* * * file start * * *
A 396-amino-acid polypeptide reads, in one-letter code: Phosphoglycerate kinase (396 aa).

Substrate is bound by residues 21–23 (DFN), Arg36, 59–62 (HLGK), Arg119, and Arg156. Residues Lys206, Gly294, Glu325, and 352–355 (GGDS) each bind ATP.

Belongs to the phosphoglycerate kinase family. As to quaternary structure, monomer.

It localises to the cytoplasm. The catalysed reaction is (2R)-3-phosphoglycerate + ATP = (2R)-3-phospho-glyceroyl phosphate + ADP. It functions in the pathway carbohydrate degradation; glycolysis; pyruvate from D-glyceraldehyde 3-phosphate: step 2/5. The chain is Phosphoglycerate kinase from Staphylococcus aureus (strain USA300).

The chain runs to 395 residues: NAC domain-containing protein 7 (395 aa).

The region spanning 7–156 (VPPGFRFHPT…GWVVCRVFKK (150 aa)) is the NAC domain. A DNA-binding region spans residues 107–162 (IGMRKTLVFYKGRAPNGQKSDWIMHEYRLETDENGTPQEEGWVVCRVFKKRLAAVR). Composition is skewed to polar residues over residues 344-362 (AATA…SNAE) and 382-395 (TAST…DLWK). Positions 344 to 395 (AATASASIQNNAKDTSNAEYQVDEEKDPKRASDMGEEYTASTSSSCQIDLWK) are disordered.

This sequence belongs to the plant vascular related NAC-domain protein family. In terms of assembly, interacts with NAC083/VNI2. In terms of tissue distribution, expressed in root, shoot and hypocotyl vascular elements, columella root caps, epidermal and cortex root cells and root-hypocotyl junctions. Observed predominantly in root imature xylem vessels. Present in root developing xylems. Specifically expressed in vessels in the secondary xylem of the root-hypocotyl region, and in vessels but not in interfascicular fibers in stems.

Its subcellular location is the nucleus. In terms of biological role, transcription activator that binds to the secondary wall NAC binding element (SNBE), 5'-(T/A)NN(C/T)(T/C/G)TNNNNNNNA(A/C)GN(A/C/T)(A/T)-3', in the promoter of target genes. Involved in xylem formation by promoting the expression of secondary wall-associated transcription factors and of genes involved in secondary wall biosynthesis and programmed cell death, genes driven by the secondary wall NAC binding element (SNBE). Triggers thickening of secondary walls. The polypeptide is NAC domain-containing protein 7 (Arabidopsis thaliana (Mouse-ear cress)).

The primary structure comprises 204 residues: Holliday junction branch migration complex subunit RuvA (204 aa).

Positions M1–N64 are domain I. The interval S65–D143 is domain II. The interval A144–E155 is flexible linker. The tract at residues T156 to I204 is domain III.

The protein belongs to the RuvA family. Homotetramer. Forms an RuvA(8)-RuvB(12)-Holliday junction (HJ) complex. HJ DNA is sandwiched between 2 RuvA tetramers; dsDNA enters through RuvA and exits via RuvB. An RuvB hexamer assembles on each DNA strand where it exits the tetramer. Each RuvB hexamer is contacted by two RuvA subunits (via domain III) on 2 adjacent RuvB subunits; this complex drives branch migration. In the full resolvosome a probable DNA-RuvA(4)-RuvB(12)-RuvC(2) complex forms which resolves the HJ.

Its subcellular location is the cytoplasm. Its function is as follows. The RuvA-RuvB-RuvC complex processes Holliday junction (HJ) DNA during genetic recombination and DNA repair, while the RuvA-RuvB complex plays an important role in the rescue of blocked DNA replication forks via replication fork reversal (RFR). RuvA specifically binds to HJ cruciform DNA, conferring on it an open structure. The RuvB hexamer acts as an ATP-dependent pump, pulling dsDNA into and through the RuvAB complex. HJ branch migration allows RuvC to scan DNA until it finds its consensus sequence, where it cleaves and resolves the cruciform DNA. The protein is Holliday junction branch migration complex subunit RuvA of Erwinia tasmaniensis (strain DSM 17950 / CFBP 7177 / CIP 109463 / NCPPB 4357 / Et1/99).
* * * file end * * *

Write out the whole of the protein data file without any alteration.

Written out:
A 396-amino-acid polypeptide reads, in one-letter code: Phosphoglycerate kinase (396 aa).

Substrate is bound by residues 21–23 (DFN), Arg36, 59–62 (HLGK), Arg119, and Arg156. Residues Lys206, Gly294, Glu325, and 352–355 (GGDS) each bind ATP.

Belongs to the phosphoglycerate kinase family. As to quaternary structure, monomer.

It localises to the cytoplasm. The catalysed reaction is (2R)-3-phosphoglycerate + ATP = (2R)-3-phospho-glyceroyl phosphate + ADP. It functions in the pathway carbohydrate degradation; glycolysis; pyruvate from D-glyceraldehyde 3-phosphate: step 2/5. The chain is Phosphoglycerate kinase from Staphylococcus aureus (strain USA300).

The chain runs to 395 residues: NAC domain-containing protein 7 (395 aa).

The region spanning 7–156 (VPPGFRFHPT…GWVVCRVFKK (150 aa)) is the NAC domain. A DNA-binding region spans residues 107–162 (IGMRKTLVFYKGRAPNGQKSDWIMHEYRLETDENGTPQEEGWVVCRVFKKRLAAVR). Composition is skewed to polar residues over residues 344-362 (AATA…SNAE) and 382-395 (TAST…DLWK). Positions 344 to 395 (AATASASIQNNAKDTSNAEYQVDEEKDPKRASDMGEEYTASTSSSCQIDLWK) are disordered.

This sequence belongs to the plant vascular related NAC-domain protein family. In terms of assembly, interacts with NAC083/VNI2. In terms of tissue distribution, expressed in root, shoot and hypocotyl vascular elements, columella root caps, epidermal and cortex root cells and root-hypocotyl junctions. Observed predominantly in root imature xylem vessels. Present in root developing xylems. Specifically expressed in vessels in the secondary xylem of the root-hypocotyl region, and in vessels but not in interfascicular fibers in stems.

Its subcellular location is the nucleus. In terms of biological role, transcription activator that binds to the secondary wall NAC binding element (SNBE), 5'-(T/A)NN(C/T)(T/C/G)TNNNNNNNA(A/C)GN(A/C/T)(A/T)-3', in the promoter of target genes. Involved in xylem formation by promoting the expression of secondary wall-associated transcription factors and of genes involved in secondary wall biosynthesis and programmed cell death, genes driven by the secondary wall NAC binding element (SNBE). Triggers thickening of secondary walls. The polypeptide is NAC domain-containing protein 7 (Arabidopsis thaliana (Mouse-ear cress)).

The primary structure comprises 204 residues: Holliday junction branch migration complex subunit RuvA (204 aa).

Positions M1–N64 are domain I. The interval S65–D143 is domain II. The interval A144–E155 is flexible linker. The tract at residues T156 to I204 is domain III.

The protein belongs to the RuvA family. Homotetramer. Forms an RuvA(8)-RuvB(12)-Holliday junction (HJ) complex. HJ DNA is sandwiched between 2 RuvA tetramers; dsDNA enters through RuvA and exits via RuvB. An RuvB hexamer assembles on each DNA strand where it exits the tetramer. Each RuvB hexamer is contacted by two RuvA subunits (via domain III) on 2 adjacent RuvB subunits; this complex drives branch migration. In the full resolvosome a probable DNA-RuvA(4)-RuvB(12)-RuvC(2) complex forms which resolves the HJ.

Its subcellular location is the cytoplasm. Its function is as follows. The RuvA-RuvB-RuvC complex processes Holliday junction (HJ) DNA during genetic recombination and DNA repair, while the RuvA-RuvB complex plays an important role in the rescue of blocked DNA replication forks via replication fork reversal (RFR). RuvA specifically binds to HJ cruciform DNA, conferring on it an open structure. The RuvB hexamer acts as an ATP-dependent pump, pulling dsDNA into and through the RuvAB complex. HJ branch migration allows RuvC to scan DNA until it finds its consensus sequence, where it cleaves and resolves the cruciform DNA. The protein is Holliday junction branch migration complex subunit RuvA of Erwinia tasmaniensis (strain DSM 17950 / CFBP 7177 / CIP 109463 / NCPPB 4357 / Et1/99).